An action is defined broadly in the EPBC Act and includes: a project, a development, an undertaking, an activity or a series of activities, or an alteration of any of these things. A lawful continuation of an existing use is not an action. A decision by a government body to grant an authorisation (for example, a permit or licence) or to provide funding is not an action.
Actions include, but are not limited to: construction, expansion, alteration or demolition of buildings, structures, infrastructure or facilities; storage or transport of hazardous materials; waste disposal; earthworks; impoundment, extraction and diversion of water; research activities; vegetation clearance; military exercises and use of military equipment; and sale or lease of land.
Who can refer an action?
A person proposing to take an action can make a referral. A state, territory or Australian Government Minister for the Environment (the Minister) or government agency that is aware of a proposed action can make a referral, if that Minister or agency has administrative responsibilities relating to the action. The Minister may request a person to make a referral.
If a referral is made by a Minister or government agency, the Minister will inform the person proposing to take the action and invite them to provide him or her with further information.
A method of assessing the likely impact of a controlled action. The choice of approach depends on the significance of the likely impact, the complexity of the action and the degree of public concern.
A bilateral agreement is an agreement between the Commonwealth and a state or self-governing territory, which either accredits certain environmental impact assessment processes of that state or territory (an assessment bilateral) or delegates to a state or self-governing territory the authority to decide whether to approve an action.
Under an assessment bilateral agreement, the Australian Government Minister for the Environment remains responsible for deciding whether an action requires assessment and whether to approve an action.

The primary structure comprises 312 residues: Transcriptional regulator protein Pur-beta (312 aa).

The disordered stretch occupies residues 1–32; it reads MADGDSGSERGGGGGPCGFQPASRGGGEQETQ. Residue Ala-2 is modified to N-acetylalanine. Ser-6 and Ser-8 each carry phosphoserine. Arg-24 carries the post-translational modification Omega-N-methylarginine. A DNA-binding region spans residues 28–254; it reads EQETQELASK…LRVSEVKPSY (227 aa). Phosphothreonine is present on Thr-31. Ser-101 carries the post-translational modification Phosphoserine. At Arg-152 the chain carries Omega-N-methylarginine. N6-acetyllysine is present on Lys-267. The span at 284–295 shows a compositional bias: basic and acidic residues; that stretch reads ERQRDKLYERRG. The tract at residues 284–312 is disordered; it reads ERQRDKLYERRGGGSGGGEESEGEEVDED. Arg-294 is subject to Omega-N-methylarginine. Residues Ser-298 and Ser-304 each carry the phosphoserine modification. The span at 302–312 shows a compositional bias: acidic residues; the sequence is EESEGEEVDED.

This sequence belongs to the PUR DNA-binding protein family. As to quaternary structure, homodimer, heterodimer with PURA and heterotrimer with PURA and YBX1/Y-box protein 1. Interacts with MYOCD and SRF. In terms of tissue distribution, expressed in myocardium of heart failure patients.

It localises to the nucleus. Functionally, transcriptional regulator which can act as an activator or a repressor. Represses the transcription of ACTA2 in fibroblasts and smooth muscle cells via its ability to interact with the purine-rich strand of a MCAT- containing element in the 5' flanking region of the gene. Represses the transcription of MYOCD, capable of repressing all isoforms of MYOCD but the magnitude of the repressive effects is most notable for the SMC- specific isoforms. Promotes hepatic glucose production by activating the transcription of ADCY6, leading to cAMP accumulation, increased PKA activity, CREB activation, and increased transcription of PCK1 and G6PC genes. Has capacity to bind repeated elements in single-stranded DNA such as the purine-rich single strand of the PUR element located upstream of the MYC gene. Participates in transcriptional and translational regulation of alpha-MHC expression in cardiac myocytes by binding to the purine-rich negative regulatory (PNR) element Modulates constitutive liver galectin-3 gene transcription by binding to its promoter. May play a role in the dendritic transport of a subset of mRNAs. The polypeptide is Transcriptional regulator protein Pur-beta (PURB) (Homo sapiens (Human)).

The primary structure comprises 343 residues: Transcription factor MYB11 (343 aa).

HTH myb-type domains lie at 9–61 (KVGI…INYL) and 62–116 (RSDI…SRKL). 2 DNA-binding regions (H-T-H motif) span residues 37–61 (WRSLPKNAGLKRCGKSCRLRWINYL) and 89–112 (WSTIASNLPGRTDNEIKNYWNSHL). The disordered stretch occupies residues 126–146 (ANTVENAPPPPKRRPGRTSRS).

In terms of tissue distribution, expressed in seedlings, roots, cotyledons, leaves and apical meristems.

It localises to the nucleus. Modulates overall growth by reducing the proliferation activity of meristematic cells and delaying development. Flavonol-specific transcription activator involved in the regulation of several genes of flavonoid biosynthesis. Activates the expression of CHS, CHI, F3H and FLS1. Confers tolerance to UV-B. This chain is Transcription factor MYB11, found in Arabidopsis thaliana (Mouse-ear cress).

A proposed action that is likely to have a significant impact on: a matter of national environmental significance; the environment of Commonwealth land (even if taken outside Commonwealth land); or the environment anywhere in the world (if the action is undertaken by the Commonwealth).
The matters of national environmental significance under the EPBC Act which the proposed action may have a significant impact on are known as the controlling provisions.
The Department of Agriculture, Water and the Environment.
Matters of national environmental significance
There are nine matters of national environmental significance under the EPBC Act. Sometimes referred to as NES matters.
Environment Protection (Impact of Proposals) Act 1974 (EPIP Act) and the EPBC Act
The EPIP Act was repealed and replaced by the EPBC Act. The EPBC Act, and the related Environmental Reform (Consequential Provisions) Act 1999, established transitional arrangements between the old legislation and the EPBC Act.
Actions approved before 16 July 2000
An action did not require approval under the EPBC Act if it received all necessary environmental approvals under State, Territory and Commonwealth laws before 16 July 2000. It did not matter if the action had not commenced before this date.
Actions assessed or being assessed under EPIP before 16 July 2000
An action was not required to be referred for approval under the EPBC Act if, before 16 July 2000:
- it had been assessed under the EPIP Act; or
- it was being assessed under the EPIP Act at the level of an environmental impact statement or public environment report.
The assessment under EPIP had to be completed by 16 July 2002, or the action may have been required to be referred for approval under the EPBC Act.
Actions designated under the EPIP Act, but assessment had not begun before 16 July 2000
If an action was designated under the EPIP Act before 16 July 2000, but a decision had not been made in relation to the assessment approach to be taken, the Minister and the proponent could agree to continue the assessment under the EPIP Act. If an agreement was made to continue the assessment under the EPIP Act, approval was not required under the EPBC Act. If no such agreement was made, the proposed action may have been required to be referred under the EPBC Act (see What requires approval under the EPBC Act?).
Before agreeing to do the assessment under the EPIP Act, the Minister must have consulted relevant State or Territory Ministers.
The assessment under EPIP must have been completed by 16 July 2002, or the action may have been required to be referred for approval under the EPBC Act.
Action to carry out in accordance with the manner specified.
A significant impact is an impact which is important, notable, or of consequence, having regard to its context or intensity. Whether or not an action is likely to have a significant impact depends upon the sensitivity, value, and quality of the environment which is impacted, and upon the intensity, duration, magnitude and geographic extent of the impacts. You should consider all of these factors when determining whether an action is likely to have a significant impact on the environment.
Products made or derived from plants and animals.
Import and export (international movement) of plants and animals.